He thinks of Duranna, of the class trip she just got back from, burbling gleefully about xenobiology and skybuses and how she’s going to be a pilot when she grows up, or maybe a scientist, or maybe both. Of the sweet curve of Karman’s smile as she met his eyes over a glass of wine, biting her lip so their daughter wouldn’t think she was laughing at her. He thinks of Peter Quill lunging for the Orb with no thought for his own safety, of the defiant jut of his chin- when he lied to Rhomann’s face yesterday, and his hands are moving almost of their own accord, separating out the mess hall video from the stream and excising it like a diseased organ.

When it’s done, he lets out a long, slow breath.

Then he downloads the rest of the videos and gets the hell out of there.


It’s late by the time they’ve finished processing Dar and his crew, and Rhomann can feel a headache building behind his eyes. They did eventually have to gag the pirate captain--it was that, or risk one of the junior corpsmen punching him in the mouth, and as tempting as that is, he’s already breached professionalism and proper conduct on Peter Quill’s behalf plenty today.

“Did you hear,” hisses Corpsman Yidwar, after Rhomann has steered him forcefully out of the interrogation room. “Did you hear what he said about the Starlord? You should have let me--”

“Ruin your entire professional career over some mouthy criminal?” Rhomann asks. Yidwar is young, new enough that he’s never had to drag Peter Quill naked out of a bar-fight, and thoroughly star-struck. “Have some common sense. He’s going to the Kyln. He’ll catch plenty of hell there.”

Privately, he thinks there’s a good chance that neither Dar nor his crew will survive long in the Kyln, at least not without some quick maneuvering that they are definitely not bright enough to pull off, which in retrospect is probably exactly what Quill had in mind. He can’t bring himself to feel all that bad about it.

He gets the pirates on a transport to the Kyln, shrugs off Gunner’s offer of a quick drink, and heads back to his office. All he really wants to do is go home, crawl into bed, bury his face in Karman’s hair and forget about this whole damn day, but there’s something he has to do first.

Quill has installed a subroutine that blocks his coordinates, but his ship still takes incoming calls. He’s sitting in his cluttered mess hall when he picks up, alone as far as Rhomann can see. “Corpsman Dey, what a pleasant surprise.”

“Quill,” Rhomann acknowledges. “I just wanted to update you on the situation. We’ve arrested the pirate known as Pennek Dar, and there is evidence that his ship was storing some highly illegal and highly dangerous cargo. On behalf of Nova Corps, I want to thank you for the information.”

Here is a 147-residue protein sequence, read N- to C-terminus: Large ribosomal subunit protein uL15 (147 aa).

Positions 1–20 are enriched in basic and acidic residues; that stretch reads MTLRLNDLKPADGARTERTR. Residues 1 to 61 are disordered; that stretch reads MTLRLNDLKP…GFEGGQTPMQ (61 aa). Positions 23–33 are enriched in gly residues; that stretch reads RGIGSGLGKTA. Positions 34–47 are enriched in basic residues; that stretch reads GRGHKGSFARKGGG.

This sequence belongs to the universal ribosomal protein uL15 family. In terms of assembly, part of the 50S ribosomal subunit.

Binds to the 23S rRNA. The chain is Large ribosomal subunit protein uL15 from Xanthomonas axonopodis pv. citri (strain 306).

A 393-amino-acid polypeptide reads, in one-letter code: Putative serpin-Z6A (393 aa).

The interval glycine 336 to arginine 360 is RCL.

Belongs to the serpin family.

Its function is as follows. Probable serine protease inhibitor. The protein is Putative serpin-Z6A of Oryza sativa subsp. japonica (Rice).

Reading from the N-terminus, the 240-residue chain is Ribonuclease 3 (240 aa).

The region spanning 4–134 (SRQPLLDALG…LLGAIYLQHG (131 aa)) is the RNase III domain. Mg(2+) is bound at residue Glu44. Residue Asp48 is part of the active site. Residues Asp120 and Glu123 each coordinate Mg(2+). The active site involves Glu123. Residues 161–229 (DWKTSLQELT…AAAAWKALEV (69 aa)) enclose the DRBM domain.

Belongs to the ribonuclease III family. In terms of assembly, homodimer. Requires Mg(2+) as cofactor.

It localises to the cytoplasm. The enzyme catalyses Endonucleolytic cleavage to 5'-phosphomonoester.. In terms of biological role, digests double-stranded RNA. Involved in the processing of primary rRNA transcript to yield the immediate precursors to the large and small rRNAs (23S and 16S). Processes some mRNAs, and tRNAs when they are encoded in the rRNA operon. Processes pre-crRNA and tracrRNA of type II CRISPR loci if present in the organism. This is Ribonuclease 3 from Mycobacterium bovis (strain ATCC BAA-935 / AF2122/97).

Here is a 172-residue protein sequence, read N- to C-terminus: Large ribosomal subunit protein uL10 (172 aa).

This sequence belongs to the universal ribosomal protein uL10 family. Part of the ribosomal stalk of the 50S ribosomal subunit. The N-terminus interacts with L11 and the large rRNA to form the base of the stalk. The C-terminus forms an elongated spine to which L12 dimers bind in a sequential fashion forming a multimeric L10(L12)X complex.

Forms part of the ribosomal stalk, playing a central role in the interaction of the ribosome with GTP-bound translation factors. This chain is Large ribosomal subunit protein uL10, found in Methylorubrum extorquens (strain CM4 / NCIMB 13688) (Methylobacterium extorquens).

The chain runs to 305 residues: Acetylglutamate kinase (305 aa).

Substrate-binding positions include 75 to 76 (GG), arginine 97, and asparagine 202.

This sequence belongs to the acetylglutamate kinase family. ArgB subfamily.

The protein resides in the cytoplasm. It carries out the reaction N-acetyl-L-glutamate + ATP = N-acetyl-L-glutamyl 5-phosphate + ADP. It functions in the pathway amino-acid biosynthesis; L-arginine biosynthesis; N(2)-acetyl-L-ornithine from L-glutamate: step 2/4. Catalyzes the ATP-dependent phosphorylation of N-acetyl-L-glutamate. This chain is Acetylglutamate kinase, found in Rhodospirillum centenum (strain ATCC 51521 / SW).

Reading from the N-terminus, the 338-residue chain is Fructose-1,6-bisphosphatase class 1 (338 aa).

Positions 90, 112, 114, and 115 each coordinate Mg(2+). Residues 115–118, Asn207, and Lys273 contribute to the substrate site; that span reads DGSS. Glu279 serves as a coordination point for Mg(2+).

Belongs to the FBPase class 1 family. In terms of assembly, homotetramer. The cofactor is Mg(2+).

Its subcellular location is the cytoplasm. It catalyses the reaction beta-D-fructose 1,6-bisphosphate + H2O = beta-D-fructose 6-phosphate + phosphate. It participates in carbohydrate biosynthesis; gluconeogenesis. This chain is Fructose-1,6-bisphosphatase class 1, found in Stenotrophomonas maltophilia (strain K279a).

“Awesome,” Quill says, grinning. He immediately tries to arrange his expression into something more sober, without much success. “I mean, it’s great that you caught those guys. Who knows what kind of damage they could have done, right?”

“Right,” Rhomann says, and hesitates. He could--maybe should--just leave it at that. Quill clearly didn’t want him knowing the particulars of his encounter with Dar and his crew. That awful video put paid to that in the worst possible way, but the video doesn’t exist anymore. If any of this blows up, though-- “Peter.”

Quill pauses in the act of reaching for the controls, face going still. Rhomann has never addressed him by his given name before. “What?”

“Pennek Dar never disabled his ship’s cameras,” Rhomann says.

Peter Quill is anything but stupid, and he catches Rhomann’s meaning almost instantly. His expression begins to crumple, and then he presses his lips together, closes his eyes. “Right. Great. That’s--thanks for the heads up.”

“Unfortunately,” Rhomann continues, “some fumble-fingered Nova officer accidentally deleted some video while he was compiling it.”

Quill opens his eyes. “He did, did he?”

“He did. You know, people get overworked, they get tired, they make stupid mistakes. It shouldn’t have much of an impact on the investigation, though. I’m sure there wasn’t anything important on any of that video.”

For a long moment, Quill just stares at him. Then he shakes his head, lets out a huff of laughter. “You know, you’re probably right. You see that officer, you thank him for me, all right?”

“I will,” Rhomann says. “See you around, Quill.”

“Don’t take this the wrong way,” Quill says, “but I hope not.”

He cuts the connection. Rhomann folds up his screen, pushes his chair back, stretches. It’s been a long, long day, and he’s more than ready to go home.